$metadata is	an optional hash reference; every item of metadata
	   will	be available to	worker processes on the	"IPC::DirQueue::Job"
	   object, in the "$job->{metadata}" hashref.  Note that using this
	   channel for metadata	brings with it several restrictions:

	   1. it requires that the metadata be stored as 'name'	=> 'value'
	   string pairs
	   2. neither 'name' nor 'value' may contain newline (\n) or NUL (\0)
	   3. 'name' cannot contain colon (:) characters
	   4. 'name' cannot start with a capital letter	'Q' and	be 4
	   characters in length

	   If those restrictions are broken, die() will	be called with the
	   following error:

		 die "IPC::DirQueue: invalid metadatum:	'$k'";

	   This	is a change added in release 0.06; prior to that, that
	   metadatum would be silently dropped.

	   An optional priority	can be specified; lower	priorities are run
	   first.  Priorities range from 0 to 99, and 50 is default.

       $dq->enqueue_fh ($filehandle [, $metadata [, $pri] ] );
	   Enqueue a new job for processing. Returns 1 if the job was
	   enqueued, or	"undef"	on failure. $pri and $metadata are as
	   described in	"$dq->enqueue_file()".

	   $filehandle is a perl file handle that must be open for reading.
	   It will be closed on	completion, regardless of success or failure.
	   Its contents	will be	read, and will be used as the contents of the
	   data	file available to dequeuers using

       $dq->enqueue_string ($string [, $metadata [, $pri] ] );
	   Enqueue a new job for processing.  The job data is entirely read
	   from	$string. Returns 1 if the job was enqueued, or "undef" on
	   failure.  $pri and $metadata	are as described in

       $dq->enqueue_sub	($subref [, $metadata [, $pri] ] );
	   Enqueue a new job for processing. Returns 1 if the job was
	   enqueued, or	"undef"	on failure. $pri and $metadata are as
	   described in	"$dq->enqueue_file()".

	   $subref is a	perl subroutine, which is expected to return one of
	   the following each time it is called:

	       - a string of data bytes	to be appended to any existing data.  (the
		 string	may be empty, C<''>, in	which case it's	a no-op.)

	       - C<undef> when the enqueued data has ended, ie.	EOF.

	       - C<die()> if an	error occurs.  The C<die()> message will be converted into
		 a warning, and	the C<enqueue_sub()> call will return C<undef>.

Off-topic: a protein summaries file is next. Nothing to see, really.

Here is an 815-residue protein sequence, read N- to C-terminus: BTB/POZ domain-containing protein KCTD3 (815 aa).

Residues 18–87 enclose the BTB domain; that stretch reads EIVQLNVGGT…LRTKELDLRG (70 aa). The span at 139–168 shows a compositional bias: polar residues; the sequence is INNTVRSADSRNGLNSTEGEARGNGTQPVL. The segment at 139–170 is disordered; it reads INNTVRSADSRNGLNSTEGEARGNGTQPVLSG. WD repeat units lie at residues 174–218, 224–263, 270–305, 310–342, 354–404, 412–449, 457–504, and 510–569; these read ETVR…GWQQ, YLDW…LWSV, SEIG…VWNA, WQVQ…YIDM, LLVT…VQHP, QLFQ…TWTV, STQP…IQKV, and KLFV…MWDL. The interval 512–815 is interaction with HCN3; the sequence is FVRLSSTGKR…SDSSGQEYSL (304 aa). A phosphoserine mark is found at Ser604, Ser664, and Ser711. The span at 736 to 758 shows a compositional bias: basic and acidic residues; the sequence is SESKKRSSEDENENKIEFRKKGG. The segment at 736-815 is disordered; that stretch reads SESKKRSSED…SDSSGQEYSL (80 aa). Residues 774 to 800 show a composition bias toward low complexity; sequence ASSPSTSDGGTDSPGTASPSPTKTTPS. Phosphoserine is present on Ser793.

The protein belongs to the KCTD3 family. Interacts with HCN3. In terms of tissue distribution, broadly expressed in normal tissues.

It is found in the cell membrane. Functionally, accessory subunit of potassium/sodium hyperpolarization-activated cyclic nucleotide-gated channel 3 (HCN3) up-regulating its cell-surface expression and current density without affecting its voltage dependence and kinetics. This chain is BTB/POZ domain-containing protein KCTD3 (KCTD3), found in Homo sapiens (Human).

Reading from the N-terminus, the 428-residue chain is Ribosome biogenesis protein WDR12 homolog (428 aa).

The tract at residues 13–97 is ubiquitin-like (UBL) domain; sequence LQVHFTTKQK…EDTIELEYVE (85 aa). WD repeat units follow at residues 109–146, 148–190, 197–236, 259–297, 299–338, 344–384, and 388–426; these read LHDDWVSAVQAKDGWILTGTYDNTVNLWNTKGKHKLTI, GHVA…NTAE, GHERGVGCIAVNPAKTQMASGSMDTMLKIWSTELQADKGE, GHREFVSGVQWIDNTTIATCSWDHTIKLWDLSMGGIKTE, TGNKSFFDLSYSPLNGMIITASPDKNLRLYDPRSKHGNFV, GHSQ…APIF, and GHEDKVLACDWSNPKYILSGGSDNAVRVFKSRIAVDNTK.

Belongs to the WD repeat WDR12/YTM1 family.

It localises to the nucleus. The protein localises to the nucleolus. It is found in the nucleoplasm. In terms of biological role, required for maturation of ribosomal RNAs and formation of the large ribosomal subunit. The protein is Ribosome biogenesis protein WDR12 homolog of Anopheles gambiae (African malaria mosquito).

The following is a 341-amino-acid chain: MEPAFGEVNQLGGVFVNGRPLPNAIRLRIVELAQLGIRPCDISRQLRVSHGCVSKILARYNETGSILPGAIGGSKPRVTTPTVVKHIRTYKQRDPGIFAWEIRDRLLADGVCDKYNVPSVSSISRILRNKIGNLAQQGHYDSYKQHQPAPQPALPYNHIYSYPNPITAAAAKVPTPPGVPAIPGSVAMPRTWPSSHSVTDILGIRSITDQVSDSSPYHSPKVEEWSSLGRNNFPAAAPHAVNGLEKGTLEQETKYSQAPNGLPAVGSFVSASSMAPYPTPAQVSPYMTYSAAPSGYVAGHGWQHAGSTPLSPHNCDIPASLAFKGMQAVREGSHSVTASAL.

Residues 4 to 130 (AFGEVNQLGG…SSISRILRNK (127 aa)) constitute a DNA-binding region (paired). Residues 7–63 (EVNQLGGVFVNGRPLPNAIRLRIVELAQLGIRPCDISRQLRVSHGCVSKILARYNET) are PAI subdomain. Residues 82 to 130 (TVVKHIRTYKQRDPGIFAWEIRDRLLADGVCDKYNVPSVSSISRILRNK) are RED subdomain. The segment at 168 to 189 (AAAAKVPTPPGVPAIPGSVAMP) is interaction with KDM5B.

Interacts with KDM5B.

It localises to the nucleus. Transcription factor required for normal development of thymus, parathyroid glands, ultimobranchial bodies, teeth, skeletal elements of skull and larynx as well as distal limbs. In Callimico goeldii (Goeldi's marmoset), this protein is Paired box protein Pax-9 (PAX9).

(Tip: note that this	is a closure, so variables outside the
	   subroutine can be accessed safely.)

       $job = $dq->pickup_queued_job( [	path =>	$path ]	);
	   Pick	up the next job	in the queue, so that it can be	processed.

	   If no job is	available for processing, either because the queue is
	   empty or because other worker processes are already working on
	   them, "undef" is returned; otherwise, a new instance	of
	   "IPC::DirQueue::Job"	is returned.

	   Note	that the job is	marked as active until "$job->finish()"	is

	   If the (optional) parameter "path" is used, its value indicates the
	   path	of the desired job's data file.	By using this, it is possible
	   to cancel not-yet-active items from anywhere	in the queue, or pick
	   up jobs out of sequence.  The data path must	match the value	of the
	   pathqueue member of the "IPC::DirQueue::Job"	object passed to the
	   "visit_all_jobs()" callback.

       $job = $dq->wait_for_queued_job ([ $timeout [, $pollinterval] ]);
	   Wait	for a job to be	queued within the next $timeout	seconds.

	   If there is already a job ready for processing, this	will return
	   immediately.	 If one	is not available, it will sleep, wake up
	   periodically, check for job availabilty, and	either carry on
	   sleeping or return the new job if one is now	available.

	   If a	job becomes available, a new instance of "IPC::DirQueue::Job"
	   is returned.	If the timeout is reached, "undef" is returned.

	   If $timeout is not specified, or is less than 1, this function will
	   wait	indefinitely.

	   The optional	parameter $pollinterval	indicates how frequently to
	   wake	up and check for new jobs.  It is specified in seconds,	and
	   floating-point precision is supported.  The default is 1.

	   Note	that if	$timeout is not	a round	multiple of $pollinterval, the
	   nearest round multiple of $pollinterval greater than	$timeout will
	   be used instead.  Also note that $timeout is	used as	an integer.

       $dq->visit_all_jobs($visitor, $visitcontext);
	   Visit all the jobs in the queue, in a read-only mode.  Used to list
	   the entire queue.

	   The callback	function $visitor will be called for each job in the
	   queue, like so:

	     &$visitor ($visitcontext, $job);